Friends, be willing to meet God where you are, no matter the season. Seek His face no matter what, and remember that your time with God is never wasted. 

With love, 

Photo credit: 

unsplash-logoAaron Burden

My First Month as a Mom

In all seriousness, it is so hard to believe that my baby girl is a month old! It feels like we were just in the hospital. But it’s been the best. month. ever. Bella is already learning and growing so much, and it’s so fun!

•••

Being a mom is wonderful and challenging and exhausting. It’s all that I thought it would be and more yet completely different at the same time.

I’ve learned that your life completely changes yet doesn’t at the same time.

I’ve learned that things often don’t go as planned, and that’s okay.

I’ve learned that I have a problem with it wanting to ask for help, and I’m working on it.

I’ve learned that I have a problem with not knowing when I need to say no to things, and I’m working on that, too.

I’ve learned how unconditional love really can be, and I understand how God loves us so much more now.

I’ve learned that my husband is an absolutely amazing father, and our child is so blessed to have him.

I’ve learned that spit up matches everything, so I just wear it all the time!

I’ve learned that some things are just needed when you become a mom. These things include:

  • Coffee. Always the coffee.
  • A nursing pillow. These little people get heavy fast.
  • E-books and e-textbooks for middle-of-the-night feedings. Holding an actual book can often be too difficult (at least for me).
  • Someone to hold your baby so you can take a much needed shower or bath.
  • Did I mention coffee?
  • Voice-to-text to take notes while you read a textbook while a baby is sleeping on one of your arms.
  • Snacks and plenty of water for middle-of-the-night feedings.

And finally, I’ve learned that I have the cutest baby ever, and I’ve had the best month of my life with her! Happy one month Isabella Grace!

Featured image photo credit: Fig Tree Films

You Must be 90 Pounds Soaking Wet

*Please realize this is not an attention-seeking post or an attempt at reassurance. I simply want to share my personal story!

I have always been small. Growing up I was pretty much all knees and elbows. I’ve always had a high metabolism, and no matter how much I ate, I didn’t gain weight.

My entire life I have heard comments like “You must be 90 pounds soaking wet!” or “You need to put some meat on those bones!” or “There’s not an ounce of fat on your body!”

I think most of the time these types of comments were meant as compliments, and I would usually smile and nod, but I felt differently inside. Every time a comment like this was made, I thought “90 pounds? Well, I’m a lot more than that. Am I supposed to be 90 pounds? I better suck by stomach in,” or “Am I not good enough the way I am?” or “Yes, there is, but I better hide it so you don’t see me differently.”

I felt such pressure to be as small as everyone thought I was, yet pressure to gain weight at the same time. I hated it. I hated my body no matter what. I wasn’t small enough. I wasn’t big enough. I wasn’t good enough. I was so insecure.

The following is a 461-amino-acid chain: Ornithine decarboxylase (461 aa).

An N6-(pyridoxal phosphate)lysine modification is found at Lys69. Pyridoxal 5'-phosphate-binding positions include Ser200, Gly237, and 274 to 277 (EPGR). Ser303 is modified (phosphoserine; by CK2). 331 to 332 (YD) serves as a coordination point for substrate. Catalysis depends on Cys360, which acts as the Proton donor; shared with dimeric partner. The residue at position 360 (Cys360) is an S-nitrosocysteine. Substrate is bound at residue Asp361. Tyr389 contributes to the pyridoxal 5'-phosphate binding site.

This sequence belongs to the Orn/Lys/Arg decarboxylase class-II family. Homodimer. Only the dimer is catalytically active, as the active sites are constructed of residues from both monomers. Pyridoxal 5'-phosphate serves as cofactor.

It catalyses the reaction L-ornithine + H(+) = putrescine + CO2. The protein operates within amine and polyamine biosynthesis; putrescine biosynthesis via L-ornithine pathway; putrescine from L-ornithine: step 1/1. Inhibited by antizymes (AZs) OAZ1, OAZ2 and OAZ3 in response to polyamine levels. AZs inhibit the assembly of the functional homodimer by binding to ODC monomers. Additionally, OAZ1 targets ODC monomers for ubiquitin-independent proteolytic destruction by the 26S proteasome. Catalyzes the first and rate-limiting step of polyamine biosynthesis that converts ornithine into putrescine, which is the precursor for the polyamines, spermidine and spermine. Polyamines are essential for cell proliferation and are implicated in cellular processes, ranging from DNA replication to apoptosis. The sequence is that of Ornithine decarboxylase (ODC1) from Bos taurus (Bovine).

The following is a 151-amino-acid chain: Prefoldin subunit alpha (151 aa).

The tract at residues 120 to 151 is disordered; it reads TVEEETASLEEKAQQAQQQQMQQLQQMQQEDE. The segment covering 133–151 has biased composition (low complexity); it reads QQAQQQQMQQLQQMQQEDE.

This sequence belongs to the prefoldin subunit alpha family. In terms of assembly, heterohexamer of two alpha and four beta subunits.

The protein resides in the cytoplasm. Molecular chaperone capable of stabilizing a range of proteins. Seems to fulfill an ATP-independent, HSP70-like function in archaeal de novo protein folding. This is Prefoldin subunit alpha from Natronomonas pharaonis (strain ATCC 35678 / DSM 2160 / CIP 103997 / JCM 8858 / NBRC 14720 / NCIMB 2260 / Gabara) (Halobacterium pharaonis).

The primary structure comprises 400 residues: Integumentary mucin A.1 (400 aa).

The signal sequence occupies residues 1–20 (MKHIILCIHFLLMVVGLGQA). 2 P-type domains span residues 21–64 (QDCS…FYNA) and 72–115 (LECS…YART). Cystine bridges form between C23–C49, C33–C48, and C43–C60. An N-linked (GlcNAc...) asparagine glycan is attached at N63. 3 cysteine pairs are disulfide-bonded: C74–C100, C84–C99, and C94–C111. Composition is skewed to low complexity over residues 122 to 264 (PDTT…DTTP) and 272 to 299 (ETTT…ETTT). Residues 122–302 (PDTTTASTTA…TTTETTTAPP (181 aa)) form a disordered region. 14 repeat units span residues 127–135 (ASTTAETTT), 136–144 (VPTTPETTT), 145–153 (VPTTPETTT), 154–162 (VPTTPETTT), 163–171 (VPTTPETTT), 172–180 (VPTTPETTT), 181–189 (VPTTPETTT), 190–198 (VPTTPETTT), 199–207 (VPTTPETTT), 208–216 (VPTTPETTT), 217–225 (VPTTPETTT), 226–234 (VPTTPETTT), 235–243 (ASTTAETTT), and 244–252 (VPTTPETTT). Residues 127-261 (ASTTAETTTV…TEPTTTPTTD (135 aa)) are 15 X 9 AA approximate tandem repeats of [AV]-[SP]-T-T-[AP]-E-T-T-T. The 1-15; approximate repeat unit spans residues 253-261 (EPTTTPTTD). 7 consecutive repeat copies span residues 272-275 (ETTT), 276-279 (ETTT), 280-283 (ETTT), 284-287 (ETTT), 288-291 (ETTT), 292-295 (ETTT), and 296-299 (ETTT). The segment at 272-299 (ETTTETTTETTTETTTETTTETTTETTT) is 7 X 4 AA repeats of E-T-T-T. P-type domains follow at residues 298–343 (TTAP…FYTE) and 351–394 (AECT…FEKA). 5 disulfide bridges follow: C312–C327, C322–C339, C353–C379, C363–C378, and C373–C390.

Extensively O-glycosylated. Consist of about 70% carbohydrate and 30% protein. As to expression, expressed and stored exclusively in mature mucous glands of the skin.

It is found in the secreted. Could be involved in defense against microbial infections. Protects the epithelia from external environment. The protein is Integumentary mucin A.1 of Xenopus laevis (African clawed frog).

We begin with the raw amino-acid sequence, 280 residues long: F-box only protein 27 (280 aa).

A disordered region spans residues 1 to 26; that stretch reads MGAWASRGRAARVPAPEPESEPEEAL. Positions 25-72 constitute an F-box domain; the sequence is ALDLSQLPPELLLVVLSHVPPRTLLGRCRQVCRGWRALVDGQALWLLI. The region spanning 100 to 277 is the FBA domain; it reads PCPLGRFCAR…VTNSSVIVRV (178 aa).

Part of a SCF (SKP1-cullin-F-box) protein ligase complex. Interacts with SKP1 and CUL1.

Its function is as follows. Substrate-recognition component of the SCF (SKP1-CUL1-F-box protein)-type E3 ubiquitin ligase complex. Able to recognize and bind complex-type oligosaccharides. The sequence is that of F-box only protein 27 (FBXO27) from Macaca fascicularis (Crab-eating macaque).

•••

A few weeks before I found out I was pregnant I remember telling my husband that I wasn’t scared of what my body would be like when I was pregnant someday, but I was scared of what it would be like after. I knew that it was going to be different and probably never go back to the way it was before.

Sure enough, I loved my body when I was pregnant. Actually, I was the most self-confident that I’ve ever been. Yet there were still things that were said that hurt. I heard from many people that I “looked good with some weight on me.” I happened to agree, but I was a bit hurt at the same time. I knew it was a compliment or perhaps a reassurance, but what it felt like was “you weren’t good enough before.” I tried not to dwell on it because I knew it wasn’t meant that way.

•••

Fast-forward and the day has arrived. The moment of truth. I’m no longer pregnant. How am I going to feel?

Honestly? Just fine.

At some point something changed. I wasn’t scared anymore. My body had just spent months growing a person. Of course it would look different! My body did something amazing; who cares if it doesn’t look the same as before?

I don’t.

And that’s the truth. I decided that the only one who can make me feel insecure about myself is, well, me. Yes, the things that were said to me over the years were hurtful, but ultimately I chose to let it get to me. And honestly, I’ve got too much going on to be worried about some extra weight and stretch marks.

At the end of the day, I don’t want to be known as “the thin one” or “the pretty one.” I’ve got more important things going on. I’d rather be known for how I walked with Christ. What kind of wife and mother I was. What kind of friend I was. Not my pant size.

All this to say, friends, be careful with your words. They hurt and have long lasting effects. But also, don’t let what other people say define how you see yourself.

With love,

Isabella Grace

I spent my pregnancy reading and researching, preparing mentally and physically for labor. I feel like the time I spent preparing was well worth it, but the main thing I learned from labor was that things do not always go as planned.

•••